A while back, I posted a piece aptly named “Doesn’t Morgan Stanley Read My Blog?”, wherein I lamented the fact that I made very clear in 2007 that anyone who bought the Sam Zell/Blackstone flips were guaranteed to lose money. It was literally etched in stone for anyone with an objective view and a calculator. I actually believe it was a miracle that Blackstone (NYSE:BX) didn’t lose their shirt. Well, guess who bought those buildings on behalf of their clients as they raked in the fees (see Wall Street Real Estate Funds Lose Between 61% to 98% for Their Investors as They Rake in Fees!)? You guessed it. None other than Morgan Stanley (NYSE:MS). This purchase was a 100% equity loss. The entire client fund apparently lost about 61% of the shareholder’s money. See this WSJ article: Morgan Stanley Property Fund Faces $5.4 Billion Loss.
Well, Morgan Stanley’s profitable (from a fee perspective) Real Estate division is in the news again. Bloomberg reports, Paulson Group Said to Seize Some CNL Hotels From Morgan Stanley:
A lender group including Paulson & Co., the New York-based hedge fund run by John Paulson, seized control of former CNL Hotels & Resorts Inc. properties from Morgan Stanley’s real estate funds through a $600 million debt restructuring, said two people with knowledge of the deal.
The transaction involves the corporate debt used to finance Morgan Stanley’s 2007 acquisition of the hotel owner near the peak of the real estate market. Under the terms of the restructuring, $200 million of corporate debt was extinguished and $400 million was converted into equity, said the people, who asked not to be identified because the information is private.
In addition to Paulson, the lenders are Winthrop Realty Trust, Capital Trust Inc. and Morgan Stanley’s special property group, according to the people.
In The Conundrum of Commercial Real Estate Stocks: In a CRE “Near Depression”, Why Are REIT Shares Still So High and Which Ones to Short?, I illustrated, in full detail, the reasons why I believe CRE is apparently floating in mid air, among them were:
- Conflict of Interest Number 1: The Managers of CRE Investment Funds Are Paid to Do Deals, Not Necessarily to Make Their Investors Money. (I offered readers a downloadable model that clearly delineates the free put option that makes fee generation trump performance incentives).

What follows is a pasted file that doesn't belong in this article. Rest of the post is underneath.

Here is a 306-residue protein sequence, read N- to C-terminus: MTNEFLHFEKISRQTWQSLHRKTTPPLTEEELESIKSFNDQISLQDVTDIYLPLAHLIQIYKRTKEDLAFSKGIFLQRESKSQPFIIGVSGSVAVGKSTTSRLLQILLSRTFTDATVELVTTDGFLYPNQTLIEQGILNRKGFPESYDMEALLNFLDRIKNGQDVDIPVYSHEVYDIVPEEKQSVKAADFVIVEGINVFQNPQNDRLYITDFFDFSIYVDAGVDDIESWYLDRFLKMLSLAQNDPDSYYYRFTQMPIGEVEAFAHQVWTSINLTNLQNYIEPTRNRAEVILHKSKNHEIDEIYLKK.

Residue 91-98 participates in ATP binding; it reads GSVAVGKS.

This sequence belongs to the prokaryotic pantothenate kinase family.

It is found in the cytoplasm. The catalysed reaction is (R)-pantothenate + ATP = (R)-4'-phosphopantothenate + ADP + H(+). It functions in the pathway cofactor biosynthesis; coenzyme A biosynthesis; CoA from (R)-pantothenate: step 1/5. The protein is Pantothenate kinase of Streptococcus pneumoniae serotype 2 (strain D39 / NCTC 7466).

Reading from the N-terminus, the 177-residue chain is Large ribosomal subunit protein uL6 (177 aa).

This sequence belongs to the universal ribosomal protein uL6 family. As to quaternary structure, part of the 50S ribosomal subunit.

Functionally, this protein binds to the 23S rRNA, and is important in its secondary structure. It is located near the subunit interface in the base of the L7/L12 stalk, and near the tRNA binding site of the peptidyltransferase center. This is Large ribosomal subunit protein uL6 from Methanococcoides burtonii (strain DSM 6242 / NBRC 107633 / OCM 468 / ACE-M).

- Conflict of Interest Number 2: Those Banks That Are Selling and Recommending REIT Securities and CRE Investments Are The Same Banks That Got In Trouble Holding Said (Underperforming and Underwater) Securities and Needed to Dump Them On Naive Investors.
These funds did very well during the boom, but when the obvious bust came (and I blogged about it in full detail, so no one could say they didn’t see it coming), these funds crashed. Professional asset managers should know better. They are simply delivering leveraged market beta, not alpha. Investors are paying a fortune in fees to ride the mortgaged ups and downs of the real estate market.
Here’s another tidbit of information. Some of the banks that sponsored these investment funds also helped arrange the financing of the buildings that the funds bought. Without discussing the wide implications of this potential and actual conflict of interest, it remains to be said that if the building goes underwater, the lenders (which were often the banks) were underwater on the deals as well. The banks were underwater obviously need to get out from under these securities. What’s the easiest way to do that? Upgrade the sector and sell them to suckers, that’s how.